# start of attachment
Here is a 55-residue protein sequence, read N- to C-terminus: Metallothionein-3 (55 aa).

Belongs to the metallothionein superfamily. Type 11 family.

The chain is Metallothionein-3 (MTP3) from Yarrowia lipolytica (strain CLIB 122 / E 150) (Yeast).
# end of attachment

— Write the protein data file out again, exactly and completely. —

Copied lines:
Here is a 55-residue protein sequence, read N- to C-terminus: Metallothionein-3 (55 aa).

Belongs to the metallothionein superfamily. Type 11 family.

The chain is Metallothionein-3 (MTP3) from Yarrowia lipolytica (strain CLIB 122 / E 150) (Yeast).